Arthur W. Frank
University of Calgary
163Publications
29H-index
7,337Citations
Publications 163
Newest
Published on Sep 1, 2018in Hastings Center Report 1.47
Arthur W. Frank29
Estimated H-index: 29
Source Cite
Published on Dec 1, 2018in The Journal of Medical Humanities
Arthur W. Frank29
Estimated H-index: 29
(University of Calgary)
Source Cite
Published on Mar 1, 2017in Hastings Center Report 1.47
Arthur W. Frank29
Estimated H-index: 29
If bioethics seeks to affect what people do and don't do as they respond to the practical issues that confront them, then it is useful to take seriously people's sense of rightness. Rightness emerges from the fabric of a life—including the economy of its geography, the events of its times, its popular culture—to be what the sociologist Pierre Bourdieu calls a predisposition. It is the product of a way of life and presupposes continuing to live that way. Rightness is local and communal, holding i...
1 Citations Source Cite
Published on Jan 1, 2017in Literature and Medicine
Arthur W. Frank29
Estimated H-index: 29
Source Cite
Published on Sep 1, 2017in The Journal of Medical Humanities
Arthur W. Frank29
Estimated H-index: 29
(University of Calgary)
1 Citations Source Cite
Published on Jun 25, 2017in Cogent Arts & Humanities
Arthur W. Frank29
Estimated H-index: 29
(University of Calgary)
2 Citations Source Cite
Published on Jan 1, 2016in Perspectives in Biology and Medicine 0.29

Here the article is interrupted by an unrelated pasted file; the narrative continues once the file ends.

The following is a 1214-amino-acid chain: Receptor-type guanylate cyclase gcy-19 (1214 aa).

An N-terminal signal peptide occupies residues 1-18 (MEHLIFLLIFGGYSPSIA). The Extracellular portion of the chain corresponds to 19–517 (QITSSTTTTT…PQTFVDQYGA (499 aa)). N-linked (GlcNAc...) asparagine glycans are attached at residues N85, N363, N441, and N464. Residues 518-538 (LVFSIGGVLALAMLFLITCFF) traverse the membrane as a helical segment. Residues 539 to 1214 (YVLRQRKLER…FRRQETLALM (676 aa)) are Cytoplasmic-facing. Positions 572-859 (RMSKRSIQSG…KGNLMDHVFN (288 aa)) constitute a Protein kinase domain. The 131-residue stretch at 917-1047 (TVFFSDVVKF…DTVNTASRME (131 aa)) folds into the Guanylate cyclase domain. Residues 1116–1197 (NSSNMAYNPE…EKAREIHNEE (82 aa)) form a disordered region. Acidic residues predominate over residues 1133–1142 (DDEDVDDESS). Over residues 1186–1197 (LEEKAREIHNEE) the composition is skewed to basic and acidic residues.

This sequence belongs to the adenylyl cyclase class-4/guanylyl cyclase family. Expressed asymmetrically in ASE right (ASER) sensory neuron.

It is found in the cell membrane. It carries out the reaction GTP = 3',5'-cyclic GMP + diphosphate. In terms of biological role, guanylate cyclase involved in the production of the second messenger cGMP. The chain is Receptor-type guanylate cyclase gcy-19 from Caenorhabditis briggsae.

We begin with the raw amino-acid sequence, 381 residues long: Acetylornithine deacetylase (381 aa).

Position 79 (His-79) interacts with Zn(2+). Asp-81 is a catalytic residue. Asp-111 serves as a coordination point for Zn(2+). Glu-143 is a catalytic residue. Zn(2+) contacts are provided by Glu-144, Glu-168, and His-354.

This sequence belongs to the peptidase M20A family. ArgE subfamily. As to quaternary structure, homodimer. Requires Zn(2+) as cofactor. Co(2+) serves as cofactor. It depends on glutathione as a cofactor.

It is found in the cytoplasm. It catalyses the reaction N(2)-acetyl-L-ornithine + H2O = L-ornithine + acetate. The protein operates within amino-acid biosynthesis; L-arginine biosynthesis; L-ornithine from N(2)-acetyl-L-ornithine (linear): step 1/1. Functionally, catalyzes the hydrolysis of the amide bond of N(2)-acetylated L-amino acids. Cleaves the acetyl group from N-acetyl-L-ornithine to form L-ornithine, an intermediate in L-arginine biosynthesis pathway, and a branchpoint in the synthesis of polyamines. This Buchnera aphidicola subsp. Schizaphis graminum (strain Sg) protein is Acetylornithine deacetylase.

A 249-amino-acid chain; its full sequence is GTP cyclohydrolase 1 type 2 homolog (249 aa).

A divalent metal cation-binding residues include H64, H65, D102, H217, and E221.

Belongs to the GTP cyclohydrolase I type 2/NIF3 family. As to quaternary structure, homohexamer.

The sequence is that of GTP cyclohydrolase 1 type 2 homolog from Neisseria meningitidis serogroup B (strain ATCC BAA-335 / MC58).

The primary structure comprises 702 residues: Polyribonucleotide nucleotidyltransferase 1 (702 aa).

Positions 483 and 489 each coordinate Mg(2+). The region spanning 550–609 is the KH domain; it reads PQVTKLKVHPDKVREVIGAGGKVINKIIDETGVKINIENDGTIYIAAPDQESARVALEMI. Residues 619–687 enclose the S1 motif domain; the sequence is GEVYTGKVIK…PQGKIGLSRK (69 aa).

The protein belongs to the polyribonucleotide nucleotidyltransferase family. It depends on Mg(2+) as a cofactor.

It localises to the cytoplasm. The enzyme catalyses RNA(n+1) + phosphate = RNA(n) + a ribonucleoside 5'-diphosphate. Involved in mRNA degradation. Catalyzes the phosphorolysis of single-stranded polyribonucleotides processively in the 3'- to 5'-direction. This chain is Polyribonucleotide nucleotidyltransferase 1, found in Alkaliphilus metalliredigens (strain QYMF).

Arthur W. Frank29
Estimated H-index: 29
This review essay situates Abraham Nussbaum's The Finest Traditions of Our Calling (2016) within the contemporary genre of physician memoirs that shade into critiques of institutional medicine. Nussbaum's primary concern is the demoralization of medicine as it becomes increasingly monetized; patients are reduced to body parts and reimbursement schedules. He argues that physicians continue to have considerable choice in how they practice, despite institutional constraints. For bioethics, Nussbaum...
Source Cite
Published on Jul 1, 2016in Health 1.41
Arthur W. Frank29
Estimated H-index: 29
(University of Calgary)
Source Cite
Published on May 1, 2016in Hastings Center Report 1.47
Arthur W. Frank29
Estimated H-index: 29
Narrative ethics holds that if you ask someone what goodness is, as a basis of action, most people will first appeal to various abstractions, each of which can be defined only by other abstractions that in turn require further definition. If you persist in asking what each of these abstractions actually means, eventually that person will have to tell you a story and expect you to recognize goodness in the story. Goodness and badness need stories to make them thinkable and to translate them into ...
3 Citations Source Cite
12345678910
Co-Authors